Gender plays a big role in how much parents are willing to spend on their children, according to Chicago Booth’s Rebecca Dizon-Ross and Princeton’s Seema Jayachandran. Daughters tend to lose out when their fathers are in charge of spending decisions, they find, and the researchers speculate that it’s mostly because the dads just like boys better.

The results, based on a series of 2013 surveys in Uganda, demonstrate that mothers there tend to be more evenhanded. This could have important implications for policy making, suggesting that advances in gender equality will be self-reinforcing, the researchers argue. “As women gain more say in household decision-making, household spending on daughters may increase, producing more gender equality in the next generation,” they write. “This virtuous cycle could help to close the gender gaps in schooling and health care that are pervasive in developing countries.”

The researchers recruited more than 700 two-parent households, each with a mother and father, in rural Uganda to participate in surveys measuring the parents’ inclination to spend on both crucial (education- and health-related) and “fun” items for their children who were enrolled in grades four through six. Some households also had younger children.

In the first round of data collection, one parent from each family was asked a series of questions about household composition, family background, and each parent’s financial situation. Respondents also gave their thoughts on education in relation to gender, such as whether they believe that it’s useless to send girls to secondary school because they will eventually marry, or that boys will become better farmers if they attend school.

They were asked directly which parent was more caring toward their children and were then given a “willingness to spend” survey covering a variety of items, of about a dozen different prices, for their daughters and sons. A second survey round asked similar questions—with some variation—of the other parent in each household.

The first survey assessed the parents’ willingness to spend on three “human capital” items—a practice exam administered by the child’s school, a deworming medication, and rubber-soled shoes. The second survey added a school workbook in the human-capital category, along with two fun items: candy and a ball.

Analyzing responses from both surveys, the researchers find that mothers would generally spend close to the same amount on sons and daughters, with a willingness to spend marginally more on health and education for their daughters. Fathers overall had a 6 percent lower willingness to spend on daughters than on sons.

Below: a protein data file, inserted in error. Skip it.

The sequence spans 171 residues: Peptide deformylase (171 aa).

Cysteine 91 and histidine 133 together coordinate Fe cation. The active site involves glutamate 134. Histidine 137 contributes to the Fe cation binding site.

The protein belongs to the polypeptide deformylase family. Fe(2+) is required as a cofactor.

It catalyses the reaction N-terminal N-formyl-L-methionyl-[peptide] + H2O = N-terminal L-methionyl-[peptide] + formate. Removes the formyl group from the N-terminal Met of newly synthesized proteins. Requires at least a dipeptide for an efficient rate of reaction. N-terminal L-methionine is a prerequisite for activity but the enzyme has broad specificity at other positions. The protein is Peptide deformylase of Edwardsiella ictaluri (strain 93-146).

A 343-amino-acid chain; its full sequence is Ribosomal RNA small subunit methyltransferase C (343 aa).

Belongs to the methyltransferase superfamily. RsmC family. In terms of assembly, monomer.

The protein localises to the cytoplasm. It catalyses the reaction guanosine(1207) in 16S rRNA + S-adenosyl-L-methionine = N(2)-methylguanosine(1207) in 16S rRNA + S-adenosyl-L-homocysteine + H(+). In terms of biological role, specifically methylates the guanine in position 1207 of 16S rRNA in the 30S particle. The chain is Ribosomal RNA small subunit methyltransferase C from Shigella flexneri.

The dad factor

In a study in rural Uganda, fathers were inclined to spend less on their daughters than on their sons, while mothers were more evenhanded.

The researchers probed for the reasons behind this, exploring whether the parents’ willingness to spend reflected a return-on-investment approach (which child, son or daughter, would provide old-age care) or simple gender preference. They find that the preference-based explanation is likely—that fathers care more about sons than daughters, and mothers don’t display that tendency.

The researchers argue that if the disparities appeared only in human-capital spending, they might reflect differing perceptions about return on investment in a child. But fathers were not only less willing to spend on daughters in the human-capital category but also for items that might bring them joy. Mothers were willing to spend slightly more on human-capital items for their daughters but would spend equally on them for the candy and the ball.

Moreover, in about half of households, both parents said that the mother was the more loving parent. And in those households, the pattern of fathers spending less on daughters was particularly strong. Dizon-Ross says this provides more evidence that gender preference is at work by making the argument “that our mother-father differences in girl-boy spending are driven by the households where both parents think the mothers love more, which might proxy for loving girls more.”

Even if mothers are willing to spend more on health and education for their daughters out of gender preference, the researchers observe, men in poorer countries such as Uganda generally control more financial resources than women do, so daughters are more likely to lose out.

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